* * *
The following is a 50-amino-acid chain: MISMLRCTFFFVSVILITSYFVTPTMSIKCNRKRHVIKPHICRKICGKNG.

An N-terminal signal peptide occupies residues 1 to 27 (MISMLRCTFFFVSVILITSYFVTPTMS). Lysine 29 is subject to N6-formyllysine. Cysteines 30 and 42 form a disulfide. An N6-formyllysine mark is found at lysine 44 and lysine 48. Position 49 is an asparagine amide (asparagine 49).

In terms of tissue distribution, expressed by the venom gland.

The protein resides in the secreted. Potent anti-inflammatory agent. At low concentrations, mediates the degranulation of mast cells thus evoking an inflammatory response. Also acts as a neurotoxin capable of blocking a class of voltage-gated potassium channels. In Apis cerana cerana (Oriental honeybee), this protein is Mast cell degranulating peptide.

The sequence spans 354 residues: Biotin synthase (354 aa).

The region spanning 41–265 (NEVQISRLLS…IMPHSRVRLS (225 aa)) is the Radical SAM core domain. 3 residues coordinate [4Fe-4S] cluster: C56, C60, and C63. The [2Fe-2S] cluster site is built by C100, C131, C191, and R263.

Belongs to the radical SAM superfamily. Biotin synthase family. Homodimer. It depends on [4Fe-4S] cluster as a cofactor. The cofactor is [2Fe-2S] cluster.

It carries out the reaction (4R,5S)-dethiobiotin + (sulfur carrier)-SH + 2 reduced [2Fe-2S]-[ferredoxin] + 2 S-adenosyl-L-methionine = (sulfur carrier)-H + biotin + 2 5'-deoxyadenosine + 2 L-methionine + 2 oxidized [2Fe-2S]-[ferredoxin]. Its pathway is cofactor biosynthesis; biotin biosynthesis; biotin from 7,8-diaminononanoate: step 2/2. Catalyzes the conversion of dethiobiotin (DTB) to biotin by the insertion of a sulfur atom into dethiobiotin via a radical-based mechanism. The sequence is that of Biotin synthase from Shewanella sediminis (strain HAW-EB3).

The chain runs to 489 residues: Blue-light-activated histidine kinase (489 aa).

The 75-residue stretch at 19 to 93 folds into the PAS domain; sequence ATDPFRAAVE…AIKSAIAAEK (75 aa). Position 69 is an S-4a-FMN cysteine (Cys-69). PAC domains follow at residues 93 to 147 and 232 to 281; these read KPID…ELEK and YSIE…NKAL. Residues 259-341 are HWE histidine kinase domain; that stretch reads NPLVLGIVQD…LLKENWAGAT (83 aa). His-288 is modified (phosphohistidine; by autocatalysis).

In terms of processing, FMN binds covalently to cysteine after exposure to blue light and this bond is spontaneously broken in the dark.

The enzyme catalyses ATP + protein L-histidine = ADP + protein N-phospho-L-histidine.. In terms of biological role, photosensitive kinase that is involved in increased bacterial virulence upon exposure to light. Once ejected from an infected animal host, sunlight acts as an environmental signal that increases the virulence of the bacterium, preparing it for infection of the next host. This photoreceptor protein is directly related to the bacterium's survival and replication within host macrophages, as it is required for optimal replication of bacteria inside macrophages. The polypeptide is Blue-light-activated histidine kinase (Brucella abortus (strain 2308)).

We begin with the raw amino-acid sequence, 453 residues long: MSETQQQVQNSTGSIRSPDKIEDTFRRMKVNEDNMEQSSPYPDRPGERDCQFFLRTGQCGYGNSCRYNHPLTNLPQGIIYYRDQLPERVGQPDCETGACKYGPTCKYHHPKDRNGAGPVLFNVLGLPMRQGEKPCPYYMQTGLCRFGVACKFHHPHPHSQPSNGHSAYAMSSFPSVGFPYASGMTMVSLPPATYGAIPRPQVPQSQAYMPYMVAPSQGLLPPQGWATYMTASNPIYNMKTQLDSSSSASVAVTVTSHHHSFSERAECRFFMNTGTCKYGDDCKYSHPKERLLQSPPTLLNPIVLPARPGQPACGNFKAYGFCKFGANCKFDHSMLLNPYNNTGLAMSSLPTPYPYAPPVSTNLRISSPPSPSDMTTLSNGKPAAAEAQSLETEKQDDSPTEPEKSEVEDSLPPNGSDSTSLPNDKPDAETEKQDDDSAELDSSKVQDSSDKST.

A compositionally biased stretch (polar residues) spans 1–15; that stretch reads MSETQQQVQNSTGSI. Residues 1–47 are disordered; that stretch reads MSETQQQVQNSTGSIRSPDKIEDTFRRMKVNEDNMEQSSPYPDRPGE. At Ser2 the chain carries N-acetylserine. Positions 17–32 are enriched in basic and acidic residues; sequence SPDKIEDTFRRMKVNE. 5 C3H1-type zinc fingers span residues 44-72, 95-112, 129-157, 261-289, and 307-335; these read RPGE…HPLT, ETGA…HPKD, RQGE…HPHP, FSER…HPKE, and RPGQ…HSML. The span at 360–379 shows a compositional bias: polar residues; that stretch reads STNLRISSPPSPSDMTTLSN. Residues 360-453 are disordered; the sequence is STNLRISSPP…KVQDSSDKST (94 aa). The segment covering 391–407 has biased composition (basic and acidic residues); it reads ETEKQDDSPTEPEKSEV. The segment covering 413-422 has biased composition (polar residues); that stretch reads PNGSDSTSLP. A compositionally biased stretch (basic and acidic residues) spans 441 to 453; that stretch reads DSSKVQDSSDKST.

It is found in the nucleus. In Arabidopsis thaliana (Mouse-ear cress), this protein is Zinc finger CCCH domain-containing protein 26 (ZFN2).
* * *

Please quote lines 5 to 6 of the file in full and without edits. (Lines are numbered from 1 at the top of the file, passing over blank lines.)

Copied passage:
The sequence spans 354 residues: Biotin synthase (354 aa).

The region spanning 41–265 (NEVQISRLLS…IMPHSRVRLS (225 aa)) is the Radical SAM core domain. 3 residues coordinate [4Fe-4S] cluster: C56, C60, and C63. The [2Fe-2S] cluster site is built by C100, C131, C191, and R263.